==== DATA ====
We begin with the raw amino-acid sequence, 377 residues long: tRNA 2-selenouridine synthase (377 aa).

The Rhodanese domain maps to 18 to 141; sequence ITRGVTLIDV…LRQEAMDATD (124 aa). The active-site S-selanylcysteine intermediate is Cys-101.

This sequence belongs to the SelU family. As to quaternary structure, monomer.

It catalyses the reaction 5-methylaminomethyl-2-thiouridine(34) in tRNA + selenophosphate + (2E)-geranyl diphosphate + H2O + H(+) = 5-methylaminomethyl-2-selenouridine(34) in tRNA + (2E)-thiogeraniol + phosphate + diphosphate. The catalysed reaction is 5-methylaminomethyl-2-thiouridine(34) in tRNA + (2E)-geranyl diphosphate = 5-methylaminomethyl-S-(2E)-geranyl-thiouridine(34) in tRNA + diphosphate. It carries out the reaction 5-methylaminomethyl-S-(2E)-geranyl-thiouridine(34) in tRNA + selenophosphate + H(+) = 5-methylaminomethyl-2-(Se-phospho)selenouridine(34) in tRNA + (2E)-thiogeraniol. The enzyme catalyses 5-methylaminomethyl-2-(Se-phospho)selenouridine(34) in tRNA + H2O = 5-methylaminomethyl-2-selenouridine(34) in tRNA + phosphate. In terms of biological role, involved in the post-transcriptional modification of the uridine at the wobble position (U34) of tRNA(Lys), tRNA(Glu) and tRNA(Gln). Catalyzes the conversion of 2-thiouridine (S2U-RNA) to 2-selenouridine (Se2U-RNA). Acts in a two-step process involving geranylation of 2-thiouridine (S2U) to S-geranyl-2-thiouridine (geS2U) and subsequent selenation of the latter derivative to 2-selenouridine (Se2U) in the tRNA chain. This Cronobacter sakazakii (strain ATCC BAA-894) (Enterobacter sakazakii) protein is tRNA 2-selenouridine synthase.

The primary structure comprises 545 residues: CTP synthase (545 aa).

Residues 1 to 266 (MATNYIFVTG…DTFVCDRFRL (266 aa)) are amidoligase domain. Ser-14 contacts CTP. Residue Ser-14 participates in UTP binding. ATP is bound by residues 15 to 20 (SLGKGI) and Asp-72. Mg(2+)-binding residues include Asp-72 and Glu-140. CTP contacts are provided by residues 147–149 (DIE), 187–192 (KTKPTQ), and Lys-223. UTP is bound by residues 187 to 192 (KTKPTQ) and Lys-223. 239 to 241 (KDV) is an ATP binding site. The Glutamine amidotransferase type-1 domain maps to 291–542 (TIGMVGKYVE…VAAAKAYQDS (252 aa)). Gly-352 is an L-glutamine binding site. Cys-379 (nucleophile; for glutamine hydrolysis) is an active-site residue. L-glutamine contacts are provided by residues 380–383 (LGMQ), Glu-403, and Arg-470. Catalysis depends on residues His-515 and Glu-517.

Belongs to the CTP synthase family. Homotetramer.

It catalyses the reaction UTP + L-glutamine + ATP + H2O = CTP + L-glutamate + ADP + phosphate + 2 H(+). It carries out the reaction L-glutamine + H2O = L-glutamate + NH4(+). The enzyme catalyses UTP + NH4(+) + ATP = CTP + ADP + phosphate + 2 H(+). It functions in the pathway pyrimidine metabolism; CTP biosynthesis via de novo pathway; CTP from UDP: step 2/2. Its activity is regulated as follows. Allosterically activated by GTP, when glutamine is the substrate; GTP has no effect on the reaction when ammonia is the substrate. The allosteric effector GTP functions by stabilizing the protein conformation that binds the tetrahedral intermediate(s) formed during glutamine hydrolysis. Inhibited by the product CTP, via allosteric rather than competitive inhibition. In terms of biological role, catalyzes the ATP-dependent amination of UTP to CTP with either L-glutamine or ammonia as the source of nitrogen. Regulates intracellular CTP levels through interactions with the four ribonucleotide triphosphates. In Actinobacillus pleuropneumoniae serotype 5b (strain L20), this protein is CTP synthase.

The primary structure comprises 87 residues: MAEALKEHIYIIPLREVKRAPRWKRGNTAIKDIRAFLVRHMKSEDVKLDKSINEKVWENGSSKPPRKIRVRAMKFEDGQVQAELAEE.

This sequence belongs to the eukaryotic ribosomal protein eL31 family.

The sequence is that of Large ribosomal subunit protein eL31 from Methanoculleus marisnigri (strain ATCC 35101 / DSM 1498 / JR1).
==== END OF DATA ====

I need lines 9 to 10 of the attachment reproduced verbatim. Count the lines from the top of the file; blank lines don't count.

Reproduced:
The primary structure comprises 87 residues: MAEALKEHIYIIPLREVKRAPRWKRGNTAIKDIRAFLVRHMKSEDVKLDKSINEKVWENGSSKPPRKIRVRAMKFEDGQVQAELAEE.

This sequence belongs to the eukaryotic ribosomal protein eL31 family.